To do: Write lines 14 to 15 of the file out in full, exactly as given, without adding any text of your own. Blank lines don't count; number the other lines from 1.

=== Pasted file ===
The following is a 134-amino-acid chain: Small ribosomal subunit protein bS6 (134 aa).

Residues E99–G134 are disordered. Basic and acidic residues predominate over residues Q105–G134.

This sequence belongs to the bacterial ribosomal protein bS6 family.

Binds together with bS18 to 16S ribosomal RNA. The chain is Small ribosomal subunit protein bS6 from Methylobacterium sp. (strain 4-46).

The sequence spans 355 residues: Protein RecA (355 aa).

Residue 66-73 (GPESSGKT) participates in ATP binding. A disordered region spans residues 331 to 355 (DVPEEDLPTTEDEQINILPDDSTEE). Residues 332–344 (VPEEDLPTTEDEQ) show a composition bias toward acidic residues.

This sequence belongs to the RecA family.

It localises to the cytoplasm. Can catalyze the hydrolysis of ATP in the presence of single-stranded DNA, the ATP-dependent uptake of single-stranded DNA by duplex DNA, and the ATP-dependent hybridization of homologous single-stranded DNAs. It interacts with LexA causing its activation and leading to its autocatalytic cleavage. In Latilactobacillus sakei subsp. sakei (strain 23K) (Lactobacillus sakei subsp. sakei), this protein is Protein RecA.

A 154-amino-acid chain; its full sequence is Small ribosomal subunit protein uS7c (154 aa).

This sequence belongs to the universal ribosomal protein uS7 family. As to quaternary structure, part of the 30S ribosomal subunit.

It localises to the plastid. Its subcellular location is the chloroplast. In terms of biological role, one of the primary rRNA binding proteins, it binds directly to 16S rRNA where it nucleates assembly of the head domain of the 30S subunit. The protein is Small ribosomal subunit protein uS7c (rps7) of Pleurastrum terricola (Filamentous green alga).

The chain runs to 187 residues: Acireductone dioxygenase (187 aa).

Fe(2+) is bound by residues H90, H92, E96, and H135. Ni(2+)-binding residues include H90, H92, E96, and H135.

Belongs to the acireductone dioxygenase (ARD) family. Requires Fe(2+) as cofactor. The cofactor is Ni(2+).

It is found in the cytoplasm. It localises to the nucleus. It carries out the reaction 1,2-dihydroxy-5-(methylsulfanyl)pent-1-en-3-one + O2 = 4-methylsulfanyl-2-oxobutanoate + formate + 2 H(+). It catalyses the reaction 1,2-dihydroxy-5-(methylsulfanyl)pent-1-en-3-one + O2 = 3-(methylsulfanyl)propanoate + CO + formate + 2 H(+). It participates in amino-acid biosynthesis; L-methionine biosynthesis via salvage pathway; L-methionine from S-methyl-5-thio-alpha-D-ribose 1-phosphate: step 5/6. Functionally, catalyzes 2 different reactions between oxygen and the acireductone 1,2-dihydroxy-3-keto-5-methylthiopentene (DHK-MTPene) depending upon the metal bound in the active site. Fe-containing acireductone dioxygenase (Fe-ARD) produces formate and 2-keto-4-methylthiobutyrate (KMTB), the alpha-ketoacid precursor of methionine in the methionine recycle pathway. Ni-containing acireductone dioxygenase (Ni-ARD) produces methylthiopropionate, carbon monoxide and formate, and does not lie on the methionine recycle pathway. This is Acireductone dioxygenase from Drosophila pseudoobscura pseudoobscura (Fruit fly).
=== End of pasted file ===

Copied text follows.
Belongs to the acireductone dioxygenase (ARD) family. Requires Fe(2+) as cofactor. The cofactor is Ni(2+).

It is found in the cytoplasm. It localises to the nucleus. It carries out the reaction 1,2-dihydroxy-5-(methylsulfanyl)pent-1-en-3-one + O2 = 4-methylsulfanyl-2-oxobutanoate + formate + 2 H(+). It catalyses the reaction 1,2-dihydroxy-5-(methylsulfanyl)pent-1-en-3-one + O2 = 3-(methylsulfanyl)propanoate + CO + formate + 2 H(+). It participates in amino-acid biosynthesis; L-methionine biosynthesis via salvage pathway; L-methionine from S-methyl-5-thio-alpha-D-ribose 1-phosphate: step 5/6. Functionally, catalyzes 2 different reactions between oxygen and the acireductone 1,2-dihydroxy-3-keto-5-methylthiopentene (DHK-MTPene) depending upon the metal bound in the active site. Fe-containing acireductone dioxygenase (Fe-ARD) produces formate and 2-keto-4-methylthiobutyrate (KMTB), the alpha-ketoacid precursor of methionine in the methionine recycle pathway. Ni-containing acireductone dioxygenase (Ni-ARD) produces methylthiopropionate, carbon monoxide and formate, and does not lie on the methionine recycle pathway. This is Acireductone dioxygenase from Drosophila pseudoobscura pseudoobscura (Fruit fly).